Truman's fateful 1951 decision. Did he get it wrong? Part 1

Harry Truman was known as a decisive man.   It had been his decision to drop The Bomb on Hiroshima and later Nagasaki, resulting in over 100,000 deaths.   Upon making the decision to drop the bombs he is said to have slept without a whimper.  

Truman’s decisonmaking throughout his presidency was solid. The Marshall Plan, the saving of Greece, the abandonment of Taiwan, the firing of MacArthur.  These things all made perfect sense and were without question, the best thing to do.  

As was his decision to stand and fight in Korea. 

We all know how badly MacArthur underestimated the Chinese during his island visit with Truman on Wake Island.   From a Western point of view, his thinking made sense.   The Chinese Army at that time had nothing at its disposal.   Yet today we remember the thrashing the American forces took on its long retreat back past Seoul. 

Now only a few months had elapsed since the UN Forces had finally reversed the retreat.  At about this time, May 1951, war was still raging in Korea, with no apparent end in sight.  As such, MacArthur had desperately wanted to take the war to China.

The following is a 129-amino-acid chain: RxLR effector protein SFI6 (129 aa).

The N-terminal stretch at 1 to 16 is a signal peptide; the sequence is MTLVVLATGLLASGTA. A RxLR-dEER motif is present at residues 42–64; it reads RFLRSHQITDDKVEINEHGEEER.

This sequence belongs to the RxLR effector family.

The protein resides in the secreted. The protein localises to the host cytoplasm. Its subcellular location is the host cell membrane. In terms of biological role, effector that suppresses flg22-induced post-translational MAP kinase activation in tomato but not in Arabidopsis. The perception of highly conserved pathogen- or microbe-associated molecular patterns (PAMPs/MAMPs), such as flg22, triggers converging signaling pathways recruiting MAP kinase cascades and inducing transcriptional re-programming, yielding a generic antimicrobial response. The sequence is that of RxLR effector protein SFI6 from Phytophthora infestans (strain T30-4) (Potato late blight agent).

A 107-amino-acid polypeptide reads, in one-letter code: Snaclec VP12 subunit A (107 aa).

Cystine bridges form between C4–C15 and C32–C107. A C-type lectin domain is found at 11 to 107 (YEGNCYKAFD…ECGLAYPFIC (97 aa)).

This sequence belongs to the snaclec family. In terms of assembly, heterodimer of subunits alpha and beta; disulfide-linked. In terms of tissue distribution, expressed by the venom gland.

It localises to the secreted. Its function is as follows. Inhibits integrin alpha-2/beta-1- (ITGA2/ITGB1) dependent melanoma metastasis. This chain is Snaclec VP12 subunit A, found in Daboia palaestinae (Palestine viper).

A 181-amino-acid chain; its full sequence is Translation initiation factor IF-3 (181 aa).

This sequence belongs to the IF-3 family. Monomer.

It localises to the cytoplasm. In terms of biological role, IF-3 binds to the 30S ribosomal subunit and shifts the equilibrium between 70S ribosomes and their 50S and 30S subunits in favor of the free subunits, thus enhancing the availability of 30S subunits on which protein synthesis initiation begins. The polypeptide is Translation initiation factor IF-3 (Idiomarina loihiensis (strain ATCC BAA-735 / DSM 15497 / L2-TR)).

Only a few weeks earlier in April, China had launched its Spring Offensive.  Also known as the Fifth Phase Offensive.   Peng DeHuai, the Commander of all Chinese Forces famously said his aim was to celebrate May Day in Seoul.   Considering his successes over the past 6 months who could not believe him?  Hadn’t he just pushed these vaunted armies back 200 miles?

Despite the UN superiority of the air, Marshall Peng had still managed to gather 700,000 men for one last push.  Seoul was only 20 miles away.

Yet thanks in very large part to the bravery and the utter ferociousness of of the British Forces’ Gloucestershire Regiment, which kept the Chinese from being able to outflank the UN Front Lines, the Chinese offensive was a failure and by the end of April had come to a complete stop.   While the Chinese were quite rightly stunned at this development, given their previous success of having only a few months previous completely pushed the Americans out of North Korea, they completely overlooked the ability of the West to learn from its mistakes.